The most common symptom of Sever's disease is acute pain felt in the heel when a child engages in physical activity such as walking, jumping or running. Children who are very active athletes are among the group most susceptible to experiencing Sever's disease because of the extreme stress and tension they place on their growing feet. Improper pronation, the rolling movement of the foot during walking or running, and obesity are all additional conditions linked to causing Sever's disease.
The first step in treating Sever's disease is to rest the foot and leg and avoid sports activity which only worsens the problem. Over the counter pain medications targeted at relieving inflammation can be helpful for reducing the amount of heel pain. Combined with rest and pain medication, a child with Sever's disease should wear shoes that properly support the heel and the arch of the foot. Consider purchasing orthotic shoe inserts which can help support the heel and foot while it is healing. Most patients with Sever's disease symptoms report an eventual elimination of heel pain after wearing orthotic insoles that support the affected heel.
Sever's disease may affect just one heel of either foot as well as the heels of both feet. It is important to have a child experiencing heel pain get an examination by a foot doctor who can apply the squeeze test, which compresses both sides of the heel in order to determine if there is intense pain. Discourage any child diagnosed with Sever's disease from going barefoot as this can intensify the problem. Apply ice packs to the affected painful heel two or three times a day for pain relief.
Exercises that help to stretch the calf muscles and hamstrings are effective at treating Sever's disease. An exercise known as foot curling, in which the foot is pointed away from the body, then curled toward the body in order to help stretch the muscles, has also proven to be very effective at treating Sever's disease. The curling exercise should be done in sets of 10 or 20 repetitions, and repeated several times throughout the day.
Treatment methods should usually continue for at least 2 weeks and as long as 2 months before the heel pain goes completely away and the child can resume normal physical and athletic activities again. A child can continue doing daily stretching exercises for the legs and feet to prevent the heel pain of Sever's disease from returning.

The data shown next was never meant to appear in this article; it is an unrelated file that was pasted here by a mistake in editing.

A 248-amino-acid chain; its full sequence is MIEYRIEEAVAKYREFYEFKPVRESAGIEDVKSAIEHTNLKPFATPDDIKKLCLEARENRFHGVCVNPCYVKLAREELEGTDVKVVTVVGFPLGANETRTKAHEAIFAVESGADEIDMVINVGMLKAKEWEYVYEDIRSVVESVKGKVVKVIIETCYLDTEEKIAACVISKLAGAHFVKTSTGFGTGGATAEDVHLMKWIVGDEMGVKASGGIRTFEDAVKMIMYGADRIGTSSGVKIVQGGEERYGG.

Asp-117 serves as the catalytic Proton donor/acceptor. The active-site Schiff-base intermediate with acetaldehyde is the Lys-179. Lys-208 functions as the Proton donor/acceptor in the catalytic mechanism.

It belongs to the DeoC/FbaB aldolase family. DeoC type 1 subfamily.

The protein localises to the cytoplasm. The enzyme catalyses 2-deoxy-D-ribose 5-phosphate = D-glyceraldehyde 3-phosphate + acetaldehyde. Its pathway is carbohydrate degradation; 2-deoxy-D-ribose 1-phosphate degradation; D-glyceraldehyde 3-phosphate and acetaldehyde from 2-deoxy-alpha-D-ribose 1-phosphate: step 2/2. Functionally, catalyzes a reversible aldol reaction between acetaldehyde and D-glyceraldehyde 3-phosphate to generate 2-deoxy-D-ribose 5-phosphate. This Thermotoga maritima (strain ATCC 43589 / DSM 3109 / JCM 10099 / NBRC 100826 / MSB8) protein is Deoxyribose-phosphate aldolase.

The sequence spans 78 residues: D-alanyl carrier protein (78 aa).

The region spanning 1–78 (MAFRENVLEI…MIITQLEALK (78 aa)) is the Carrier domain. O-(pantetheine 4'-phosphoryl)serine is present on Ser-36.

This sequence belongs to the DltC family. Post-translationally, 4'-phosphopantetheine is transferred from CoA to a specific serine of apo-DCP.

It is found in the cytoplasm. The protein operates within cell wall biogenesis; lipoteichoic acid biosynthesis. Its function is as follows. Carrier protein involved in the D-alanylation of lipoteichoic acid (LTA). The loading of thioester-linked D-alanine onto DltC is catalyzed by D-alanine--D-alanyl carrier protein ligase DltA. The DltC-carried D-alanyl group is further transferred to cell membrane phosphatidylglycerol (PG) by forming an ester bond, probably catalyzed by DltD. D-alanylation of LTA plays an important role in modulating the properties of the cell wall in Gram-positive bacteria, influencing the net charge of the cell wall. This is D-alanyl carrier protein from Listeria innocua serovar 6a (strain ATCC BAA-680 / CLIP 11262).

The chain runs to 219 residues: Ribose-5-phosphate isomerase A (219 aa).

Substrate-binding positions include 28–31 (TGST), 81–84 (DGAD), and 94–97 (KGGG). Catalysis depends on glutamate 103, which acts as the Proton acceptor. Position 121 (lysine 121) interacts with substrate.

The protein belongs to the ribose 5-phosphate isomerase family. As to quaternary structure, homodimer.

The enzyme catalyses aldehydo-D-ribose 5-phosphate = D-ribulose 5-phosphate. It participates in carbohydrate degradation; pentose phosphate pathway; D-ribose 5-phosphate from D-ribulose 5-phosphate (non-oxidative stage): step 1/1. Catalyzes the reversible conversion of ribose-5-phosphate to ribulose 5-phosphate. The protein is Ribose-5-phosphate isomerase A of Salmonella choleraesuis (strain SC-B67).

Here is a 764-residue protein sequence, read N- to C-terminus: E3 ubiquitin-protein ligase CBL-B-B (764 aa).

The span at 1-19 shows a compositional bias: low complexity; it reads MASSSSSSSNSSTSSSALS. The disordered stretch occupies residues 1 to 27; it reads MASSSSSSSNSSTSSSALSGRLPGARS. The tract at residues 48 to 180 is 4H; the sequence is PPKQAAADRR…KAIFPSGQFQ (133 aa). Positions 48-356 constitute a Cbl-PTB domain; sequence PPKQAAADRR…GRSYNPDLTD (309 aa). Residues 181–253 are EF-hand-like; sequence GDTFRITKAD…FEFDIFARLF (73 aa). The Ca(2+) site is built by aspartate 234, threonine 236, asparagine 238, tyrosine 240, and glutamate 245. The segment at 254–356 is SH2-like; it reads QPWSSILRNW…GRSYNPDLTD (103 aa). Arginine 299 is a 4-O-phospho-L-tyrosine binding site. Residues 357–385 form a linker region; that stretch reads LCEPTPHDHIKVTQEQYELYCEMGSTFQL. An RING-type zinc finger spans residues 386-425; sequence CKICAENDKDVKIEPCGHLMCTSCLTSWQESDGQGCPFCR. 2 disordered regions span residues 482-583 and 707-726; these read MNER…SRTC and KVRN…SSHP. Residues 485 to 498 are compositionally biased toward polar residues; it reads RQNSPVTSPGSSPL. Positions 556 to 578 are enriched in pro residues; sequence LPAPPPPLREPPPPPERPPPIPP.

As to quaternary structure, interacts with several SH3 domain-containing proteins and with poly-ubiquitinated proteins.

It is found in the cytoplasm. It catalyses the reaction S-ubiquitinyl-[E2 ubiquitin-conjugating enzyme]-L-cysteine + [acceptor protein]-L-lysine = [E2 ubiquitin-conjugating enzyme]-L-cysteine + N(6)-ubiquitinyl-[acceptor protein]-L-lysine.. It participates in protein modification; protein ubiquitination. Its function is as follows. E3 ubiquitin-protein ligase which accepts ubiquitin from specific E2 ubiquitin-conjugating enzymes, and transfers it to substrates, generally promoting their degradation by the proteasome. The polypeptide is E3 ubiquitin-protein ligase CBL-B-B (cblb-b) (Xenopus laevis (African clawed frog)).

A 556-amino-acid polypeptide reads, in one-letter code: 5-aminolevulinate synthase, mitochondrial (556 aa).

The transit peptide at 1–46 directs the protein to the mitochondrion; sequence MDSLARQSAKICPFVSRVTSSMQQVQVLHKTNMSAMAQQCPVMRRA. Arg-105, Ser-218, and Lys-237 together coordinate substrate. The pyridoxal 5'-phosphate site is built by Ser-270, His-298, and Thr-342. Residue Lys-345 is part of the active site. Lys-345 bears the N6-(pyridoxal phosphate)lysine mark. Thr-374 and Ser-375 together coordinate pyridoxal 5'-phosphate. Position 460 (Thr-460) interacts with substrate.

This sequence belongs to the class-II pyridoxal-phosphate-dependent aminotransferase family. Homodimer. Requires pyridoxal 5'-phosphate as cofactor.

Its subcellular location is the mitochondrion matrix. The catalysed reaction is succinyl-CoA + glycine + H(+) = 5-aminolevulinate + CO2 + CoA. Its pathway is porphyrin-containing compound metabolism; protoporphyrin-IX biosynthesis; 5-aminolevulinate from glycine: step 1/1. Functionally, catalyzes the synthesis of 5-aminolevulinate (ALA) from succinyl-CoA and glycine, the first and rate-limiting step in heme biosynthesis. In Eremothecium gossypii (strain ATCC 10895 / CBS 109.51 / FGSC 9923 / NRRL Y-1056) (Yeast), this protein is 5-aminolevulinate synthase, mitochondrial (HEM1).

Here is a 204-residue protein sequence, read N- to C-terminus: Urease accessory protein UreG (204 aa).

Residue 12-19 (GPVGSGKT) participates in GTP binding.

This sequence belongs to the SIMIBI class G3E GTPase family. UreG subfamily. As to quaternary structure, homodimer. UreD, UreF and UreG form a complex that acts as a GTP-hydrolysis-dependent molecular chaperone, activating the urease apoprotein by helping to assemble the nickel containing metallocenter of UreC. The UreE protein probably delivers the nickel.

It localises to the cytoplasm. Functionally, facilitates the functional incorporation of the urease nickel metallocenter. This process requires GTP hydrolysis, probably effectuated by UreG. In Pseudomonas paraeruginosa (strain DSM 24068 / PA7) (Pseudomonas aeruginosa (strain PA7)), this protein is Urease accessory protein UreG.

What is Gout?
Gout is a form of arthritis that is unusually painful. A slight touch can send shooting pain. The most common area for gout to occur is in the metatarsal phalangeal joint of the big toe. Other areas of the body frequently affected by gout are the knees, elbows, fingers, ankles and wrists. Gout occurs when there are elevated levels of uric acid in the blood. This condition is called hyperuricemia. Hyperuricemia is a genetically pre-disposed condition about 90% of the time and occurs because the kidneys do not produce the correct amount of uric acid. Children of parents who have had gout will have a 20% chance of developing it themselves. The excess uric acid in the blood forms crystals that deposit in between joints causing friction with movement.
Symptoms of gout caused by this friction include pain, redness, swelling, and inflammation. Fever and fatigue may occur as well, although these symptoms are rare. The pain can be worse during the night when the body’s temperature lowers.
Gout can be diagnosed clinically by a doctor’s observation of the redness, swelling, and pain. More definitive tests can be performed by the doctor as well. Blood tests check for elevated uric acid levels in the blood. The synovial fluid in the joint can also be withdrawn through a needle to be checked for uric acid crystals. Chronic gout can be diagnosed by X-ray.
Treatment given for acute gout diminishes the symptoms. Non-steroid anti-inflammatory drugs such as Colchicine and other corticosteroid drugs will stop the swelling, redness, and inflammation in cases of acute gout. If gout becomes chronic, there are multiple ways to combat it. Lifestyle changes and changes in diet may be necessary, as well as preventative drugs.
Gout can be aggravated by a sedentary lifestyle. Exercise will reduce probability of future cases of gout. Certain foods cause or increase the risk of gout and their consumption should be avoided or kept at a minimum. These foods include red meat, alcohol, sea foods, and drinks sweetened with fructose.
Lifestyle changes and diet that help prevent gout include exercise and certain foods that help decrease the chance of gout recurring. Gout preventative foods include Vitamin C, coffee and some dairy products. New drugs have been discovered that inhibit the body’s production of certain enzymes. These are the enzymes that produce uric acid. Lowering your levels of uric acid will greatly reduce the chances of developing further cases of gout.